The spots kept appearing.
Ruling out the fact that we were now in fall months and the likelihood that these were bug bites were slim to none pushed us out the door to the doctor. Noah was diagnosed with an ear infection and his spots were believed to be a symptom of his infection. A course of typical ten day antibiotics cleared up his ears and his spots disappeared within a few days. All seemed okay. We traveled, took a break from therapy, all seemed well.
Until the spots reappeared again.
I was trying to figure out what on earth was causing it. Off to the doctor we went again as my assumption was that maybe we hadn't knocked out his ear infection and that it had returned. I was rather suspicious that maybe Noah had received prescription that wasn't any good. After Noah finished his ten day course of antibiotics it is standard for me to separate the label from the bottle and shred Noah's medical label information. However, when I pealed Noah's label off the medication I realized that the medication had previously been issued to another child a month earlier. I called King Soopers, where this particular prescription was filled, to be told that the other child couldn't afford the medication and it is their policy not to destroy the medication to preserve costs, and therefore it is issued to the next person, which happened to be Noah thirty days later. They said their only legal responsibility is to block out the name only of the person it was issued to before with a black marker under HIPAA (even though i this case I could easily read the prior patient's name on the prescription.) This didn't make me feel confident at all not knowing if the prescription Noah received was even expired prior to him receiving it.
|Prescription not originally belonging to Noah|
For months his pool therapist has been experiencing skin difficulties which she tells me is from a combination of the chlorine and being in the pool all the time with children and a sensitivity to antibacterial soaps. It's become so severe that she now wears gloves in the pool with a rubber band tied at the wrist. Noah's spot looked like they could be classic choline rash. And have been occurring within twenty-four hours after pool therapy.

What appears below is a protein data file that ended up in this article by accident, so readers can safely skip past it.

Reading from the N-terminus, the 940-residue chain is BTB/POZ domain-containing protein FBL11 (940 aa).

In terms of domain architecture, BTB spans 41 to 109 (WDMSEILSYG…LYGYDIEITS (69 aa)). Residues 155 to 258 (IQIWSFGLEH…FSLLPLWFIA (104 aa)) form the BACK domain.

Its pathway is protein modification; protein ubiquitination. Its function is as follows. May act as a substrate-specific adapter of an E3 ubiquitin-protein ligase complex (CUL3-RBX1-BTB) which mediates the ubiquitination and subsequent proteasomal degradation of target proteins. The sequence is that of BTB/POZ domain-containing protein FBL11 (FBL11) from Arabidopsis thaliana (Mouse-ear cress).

We are now on a thirty-day break from pool therapy and mixing two allergy drugs to assist Noah in rid of his potential contact allergy to the chlorine exposure. Warm water therapy happens to be one of Noah's most beneficial and favorite therapies, and I'm not sure what is different about the pool all of a sudden for him, as he's been doing this now since he was about two years old, and up until now hasn't experienced any problems. He showers immediately after therapy, yet it must be absorbing into his body too quickly.
Between the mixture of oral allergy medication and hydrocosine cream, Noah has greatly improved. I'm still trying to determine if we're still dealing with a chlorine allergy or if this is something else. Noah's sleep patterns have been particularly challenging lately which may or may not be an indication that something else is bothering him. When you don't know what is wrong it puts your mind on overload as you go over any possible explanation for any of it. Noah has been particularly irritable these last few days, which I can't tell is simply a symptom of cabin fever or something else, although he appears well otherwise. But he's been hard to keep happy.
But I can't help but have these feelings that I really want nothing more than a good cry because I'm so ultimately frustrated that I don't know what is ever wrong. The constant guessing game feels endless. And makes me feel entirely helpless at times to help him.
The kind of helpless feeling when everything you're used to has been ripped away. Like there's no more gravity, and I'm left to drift in outer space with no idea where I'm going.” Haruki Murakami
Noah's Miracle by Stacy Warden is licensed under a Creative Commons Attribution-Noncommercial-No Derivative Works 3.0 United States License.